Atty. Jasper Frederick Briones of WEP pointed out that H.B. 407 punishes specific acts committed by “any person”, as compared to Title VI of the Labor Code, which distinguishes Unfair Labor Practices done by employers from those done by Labour Organizations. The best course of action would be to do a side-by-side comparison, reconciling certain provisions and taking note of any overlaps or any provisions which should be harmonized between H.B. 407 and the Labor Code.
Prof. Battad and Prof. De Vera agreed that the phrasing of the prohibited acts under the bill consider Article 259 of the Labor Code (Unfair Labor Practices of Employers) and the Guidelines, to avoid confusion on what prohibited acts apply to employers, to state agents, and to labor organizations. The prohibited acts can be classified per offender, or qualifications or exceptions can be stated to prevent penalizing legitimate exercise of FOA.
Mr. Don R. Orido, President of PSCSP, raised that one of the prohibited acts, interfering with the performance of union duties, should be qualified as the same may not be violative of FOA if the union duties were performed during work hours. Atty. Abdullah noted that there have been cases of union leaves being credited as other leaves. While not a direct threat, this practice disincentivizes workers from engaging in union activities, which is union busting.
On defining red-tagging as a prohibited act, WEP looked into various documented cases of red-tagging from 2016. The dissent of Justice Leonen in the 2015 case of Zarate v. Aquino, wherein he cited a journal article to define red-tagging, was noted. However, the participants agreed that a further perusal of how red-tagging has developed is needed in order to develop a proper definition for H.B. 407.
Ms. Rochelle Porras, Executive Director of EILER, recounted that there have been reports of red-tagging resulting in union disaffiliation or a forced change in its officers. She added that red-tagging is commonly followed by infiltration by the employer. The consensus was that there is need for a catch-all provision, to avoid any gray areas on defining red-tagging.
Conduct of State Agents
Section 6 covered the Conduct of the Armed Forces of the Philippines (AFP), Philippine National Police (PNP), and the National Task Force to End Local Communist Armed Conflict (NTF-ELCAC). Apart from the suggestion that “any member” should be changed to “No member” given that the subject matter focuses on prohibited acts, Prof. De Vera opined that the entities enumerated in the provision should use the widest possible terminology in order to cover any and all entities under these three bodies. For instance, the phrases “Economic Zone police” and “PEZA security personnel/guards” could potentially leave out “Economic Zone security personnel/guards” and “PEZA police”.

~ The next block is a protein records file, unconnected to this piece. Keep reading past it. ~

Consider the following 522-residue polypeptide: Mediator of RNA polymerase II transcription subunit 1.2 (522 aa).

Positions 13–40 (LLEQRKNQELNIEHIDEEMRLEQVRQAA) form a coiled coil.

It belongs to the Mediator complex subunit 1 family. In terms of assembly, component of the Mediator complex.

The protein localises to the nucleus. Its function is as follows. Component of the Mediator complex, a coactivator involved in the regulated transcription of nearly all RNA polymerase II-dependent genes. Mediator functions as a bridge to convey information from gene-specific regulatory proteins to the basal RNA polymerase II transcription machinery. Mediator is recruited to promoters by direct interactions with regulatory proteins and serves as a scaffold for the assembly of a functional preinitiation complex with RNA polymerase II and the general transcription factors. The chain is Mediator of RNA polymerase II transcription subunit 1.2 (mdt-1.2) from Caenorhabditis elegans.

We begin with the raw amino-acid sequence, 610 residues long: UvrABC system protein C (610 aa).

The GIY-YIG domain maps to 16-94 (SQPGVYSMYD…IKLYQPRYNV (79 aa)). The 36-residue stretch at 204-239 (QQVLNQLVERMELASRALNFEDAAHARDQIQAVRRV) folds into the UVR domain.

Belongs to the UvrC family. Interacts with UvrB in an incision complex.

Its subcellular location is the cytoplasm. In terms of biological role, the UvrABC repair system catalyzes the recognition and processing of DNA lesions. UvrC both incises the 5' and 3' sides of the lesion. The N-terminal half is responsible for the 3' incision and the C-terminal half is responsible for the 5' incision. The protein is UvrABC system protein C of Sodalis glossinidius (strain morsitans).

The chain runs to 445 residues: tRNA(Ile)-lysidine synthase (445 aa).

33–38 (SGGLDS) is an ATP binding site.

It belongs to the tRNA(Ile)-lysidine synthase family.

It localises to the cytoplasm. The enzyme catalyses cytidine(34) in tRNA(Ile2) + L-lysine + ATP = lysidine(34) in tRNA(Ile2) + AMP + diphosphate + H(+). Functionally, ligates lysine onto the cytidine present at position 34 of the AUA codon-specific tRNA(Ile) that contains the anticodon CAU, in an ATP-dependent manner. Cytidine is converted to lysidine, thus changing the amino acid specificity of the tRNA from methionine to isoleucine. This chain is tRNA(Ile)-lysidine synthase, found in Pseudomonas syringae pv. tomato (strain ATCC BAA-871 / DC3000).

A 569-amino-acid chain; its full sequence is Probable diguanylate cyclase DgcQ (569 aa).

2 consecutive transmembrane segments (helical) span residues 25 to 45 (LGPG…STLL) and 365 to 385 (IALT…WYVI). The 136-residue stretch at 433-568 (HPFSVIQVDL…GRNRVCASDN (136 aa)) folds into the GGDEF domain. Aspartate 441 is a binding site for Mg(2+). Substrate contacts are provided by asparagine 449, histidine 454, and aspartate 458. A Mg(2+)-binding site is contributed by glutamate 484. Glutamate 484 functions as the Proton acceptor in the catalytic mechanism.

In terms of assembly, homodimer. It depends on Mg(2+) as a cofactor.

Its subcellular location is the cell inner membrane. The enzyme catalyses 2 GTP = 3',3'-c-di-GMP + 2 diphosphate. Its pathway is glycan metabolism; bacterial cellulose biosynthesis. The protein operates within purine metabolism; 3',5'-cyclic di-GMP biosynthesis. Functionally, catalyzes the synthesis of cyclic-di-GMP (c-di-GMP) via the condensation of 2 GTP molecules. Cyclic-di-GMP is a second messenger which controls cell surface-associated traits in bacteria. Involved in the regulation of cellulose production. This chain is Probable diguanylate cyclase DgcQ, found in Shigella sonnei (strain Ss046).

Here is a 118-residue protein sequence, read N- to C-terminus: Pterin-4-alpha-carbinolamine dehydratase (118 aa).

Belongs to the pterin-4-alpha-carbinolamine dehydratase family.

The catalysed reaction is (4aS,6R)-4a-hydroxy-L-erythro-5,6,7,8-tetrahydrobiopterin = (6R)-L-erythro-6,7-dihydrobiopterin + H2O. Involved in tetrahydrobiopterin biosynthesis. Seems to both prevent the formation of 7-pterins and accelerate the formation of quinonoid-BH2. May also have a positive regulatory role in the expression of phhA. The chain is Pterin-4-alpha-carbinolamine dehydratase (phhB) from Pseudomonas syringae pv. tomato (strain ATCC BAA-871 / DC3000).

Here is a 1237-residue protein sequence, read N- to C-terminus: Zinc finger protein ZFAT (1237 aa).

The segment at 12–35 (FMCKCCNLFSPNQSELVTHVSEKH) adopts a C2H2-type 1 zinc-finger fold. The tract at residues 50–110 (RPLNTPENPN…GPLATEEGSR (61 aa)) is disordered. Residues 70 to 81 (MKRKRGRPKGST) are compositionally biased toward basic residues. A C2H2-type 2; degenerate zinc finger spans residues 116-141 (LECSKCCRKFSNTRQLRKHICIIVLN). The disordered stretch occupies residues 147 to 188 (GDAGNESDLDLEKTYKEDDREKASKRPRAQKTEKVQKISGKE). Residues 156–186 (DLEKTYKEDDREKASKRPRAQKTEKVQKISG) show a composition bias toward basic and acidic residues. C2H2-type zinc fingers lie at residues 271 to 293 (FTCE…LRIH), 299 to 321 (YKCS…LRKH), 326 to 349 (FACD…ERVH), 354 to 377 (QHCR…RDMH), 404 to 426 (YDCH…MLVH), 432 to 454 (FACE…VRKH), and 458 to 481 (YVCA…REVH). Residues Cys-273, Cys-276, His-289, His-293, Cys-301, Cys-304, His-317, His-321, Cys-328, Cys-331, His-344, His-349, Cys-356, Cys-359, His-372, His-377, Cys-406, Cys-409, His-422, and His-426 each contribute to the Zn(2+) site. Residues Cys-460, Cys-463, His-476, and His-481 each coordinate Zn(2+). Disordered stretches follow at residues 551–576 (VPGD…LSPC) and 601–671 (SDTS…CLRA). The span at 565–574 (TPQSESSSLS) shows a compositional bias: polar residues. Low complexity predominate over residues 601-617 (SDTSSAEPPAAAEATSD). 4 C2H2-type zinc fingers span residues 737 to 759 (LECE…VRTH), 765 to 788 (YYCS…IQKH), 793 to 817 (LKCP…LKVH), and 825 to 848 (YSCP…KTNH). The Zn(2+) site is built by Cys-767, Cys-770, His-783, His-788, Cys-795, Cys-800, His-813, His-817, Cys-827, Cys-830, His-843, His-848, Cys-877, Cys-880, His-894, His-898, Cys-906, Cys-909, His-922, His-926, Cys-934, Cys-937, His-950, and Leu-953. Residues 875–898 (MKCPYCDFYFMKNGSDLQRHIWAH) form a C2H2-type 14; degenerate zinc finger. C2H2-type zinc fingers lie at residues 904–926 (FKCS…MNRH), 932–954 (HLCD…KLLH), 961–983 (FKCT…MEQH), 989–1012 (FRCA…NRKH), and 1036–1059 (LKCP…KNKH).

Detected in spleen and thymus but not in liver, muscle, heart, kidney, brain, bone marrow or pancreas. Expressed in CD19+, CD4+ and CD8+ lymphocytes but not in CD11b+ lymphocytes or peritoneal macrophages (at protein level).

He noted that, Section 6 would be one of the bill’s greatest contributions, as it specifies and holds accountable the enumerated state agents in case they commit any of the prohibited acts. In order to guarantee this, Prof. Battad recommended that there be a catch-all provision in order to assure that the provisions of Sec. 5 also apply to these state agents.
Bureau of Labor Relations Department of Labor and Employment (BLR DOLE) Mediator-Arbiter Atty. Joharic A. Maligaya said that the BLR has drafted a compendium of opinions which is pending approval.
Med-Arbiter Maligaya further explained that in DOLE regional offices, specifically Regions 3 and 4A, Med-Arbiters assist, taking into consideration the constraints in the resources, personnel, and specific regulations of the Department.
WEP will be anticipating DOLE’s comments given its lengthy experience on FOA, although this is non-binding for the moment. Prof. De Vera asked if a tripartite body exists that may do the fact-finding, during investigations at the regional level, to which Atty. Maligaya affirmatively answered. Atty. Maligaya added that any implementing rule has to pass through the National Tripartite Industrial Peace Council (NTIPC).
Prof. Battad emphasized the need for workers’ participation in all WEP-proposed bills or revisions as mandated by the Constitution, Article XIII Sec 3. In the drafting of the implementing rules of H.B. 407, she pushed for the involvement of the academe and work-related NGOs with track record, apart from two (2) representatives of workers, which may be from different unions.